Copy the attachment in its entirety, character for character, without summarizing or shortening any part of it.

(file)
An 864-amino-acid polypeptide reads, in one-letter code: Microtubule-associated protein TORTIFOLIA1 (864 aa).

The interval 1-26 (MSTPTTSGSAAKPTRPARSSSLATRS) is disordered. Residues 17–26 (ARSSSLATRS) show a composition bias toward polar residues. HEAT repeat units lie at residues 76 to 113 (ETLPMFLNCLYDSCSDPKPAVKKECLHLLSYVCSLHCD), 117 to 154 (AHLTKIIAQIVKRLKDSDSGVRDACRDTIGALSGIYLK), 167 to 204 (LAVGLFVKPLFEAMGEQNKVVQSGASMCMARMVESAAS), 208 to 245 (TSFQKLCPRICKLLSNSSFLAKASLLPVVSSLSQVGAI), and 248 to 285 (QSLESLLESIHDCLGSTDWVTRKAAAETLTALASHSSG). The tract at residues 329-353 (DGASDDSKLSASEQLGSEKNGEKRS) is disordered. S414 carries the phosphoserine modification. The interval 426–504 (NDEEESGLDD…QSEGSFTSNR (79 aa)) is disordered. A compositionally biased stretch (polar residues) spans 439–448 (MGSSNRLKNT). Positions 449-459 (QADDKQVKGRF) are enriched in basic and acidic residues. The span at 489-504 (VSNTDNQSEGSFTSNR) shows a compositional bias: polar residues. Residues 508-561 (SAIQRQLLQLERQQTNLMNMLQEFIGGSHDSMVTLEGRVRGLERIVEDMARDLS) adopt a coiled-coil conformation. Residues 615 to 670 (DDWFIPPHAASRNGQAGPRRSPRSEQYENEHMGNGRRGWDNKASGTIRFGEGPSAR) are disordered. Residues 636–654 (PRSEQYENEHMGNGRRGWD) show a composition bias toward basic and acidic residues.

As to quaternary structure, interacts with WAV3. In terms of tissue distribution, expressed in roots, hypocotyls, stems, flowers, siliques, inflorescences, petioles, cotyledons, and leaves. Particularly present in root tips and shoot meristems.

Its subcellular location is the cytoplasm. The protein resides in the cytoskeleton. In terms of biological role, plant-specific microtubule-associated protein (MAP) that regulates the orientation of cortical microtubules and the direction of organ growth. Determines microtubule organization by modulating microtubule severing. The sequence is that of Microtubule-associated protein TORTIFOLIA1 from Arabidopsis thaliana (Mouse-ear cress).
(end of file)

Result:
An 864-amino-acid polypeptide reads, in one-letter code: Microtubule-associated protein TORTIFOLIA1 (864 aa).

The interval 1-26 (MSTPTTSGSAAKPTRPARSSSLATRS) is disordered. Residues 17–26 (ARSSSLATRS) show a composition bias toward polar residues. HEAT repeat units lie at residues 76 to 113 (ETLPMFLNCLYDSCSDPKPAVKKECLHLLSYVCSLHCD), 117 to 154 (AHLTKIIAQIVKRLKDSDSGVRDACRDTIGALSGIYLK), 167 to 204 (LAVGLFVKPLFEAMGEQNKVVQSGASMCMARMVESAAS), 208 to 245 (TSFQKLCPRICKLLSNSSFLAKASLLPVVSSLSQVGAI), and 248 to 285 (QSLESLLESIHDCLGSTDWVTRKAAAETLTALASHSSG). The tract at residues 329-353 (DGASDDSKLSASEQLGSEKNGEKRS) is disordered. S414 carries the phosphoserine modification. The interval 426–504 (NDEEESGLDD…QSEGSFTSNR (79 aa)) is disordered. A compositionally biased stretch (polar residues) spans 439–448 (MGSSNRLKNT). Positions 449-459 (QADDKQVKGRF) are enriched in basic and acidic residues. The span at 489-504 (VSNTDNQSEGSFTSNR) shows a compositional bias: polar residues. Residues 508-561 (SAIQRQLLQLERQQTNLMNMLQEFIGGSHDSMVTLEGRVRGLERIVEDMARDLS) adopt a coiled-coil conformation. Residues 615 to 670 (DDWFIPPHAASRNGQAGPRRSPRSEQYENEHMGNGRRGWDNKASGTIRFGEGPSAR) are disordered. Residues 636–654 (PRSEQYENEHMGNGRRGWD) show a composition bias toward basic and acidic residues.

As to quaternary structure, interacts with WAV3. In terms of tissue distribution, expressed in roots, hypocotyls, stems, flowers, siliques, inflorescences, petioles, cotyledons, and leaves. Particularly present in root tips and shoot meristems.

Its subcellular location is the cytoplasm. The protein resides in the cytoskeleton. In terms of biological role, plant-specific microtubule-associated protein (MAP) that regulates the orientation of cortical microtubules and the direction of organ growth. Determines microtubule organization by modulating microtubule severing. The sequence is that of Microtubule-associated protein TORTIFOLIA1 from Arabidopsis thaliana (Mouse-ear cress).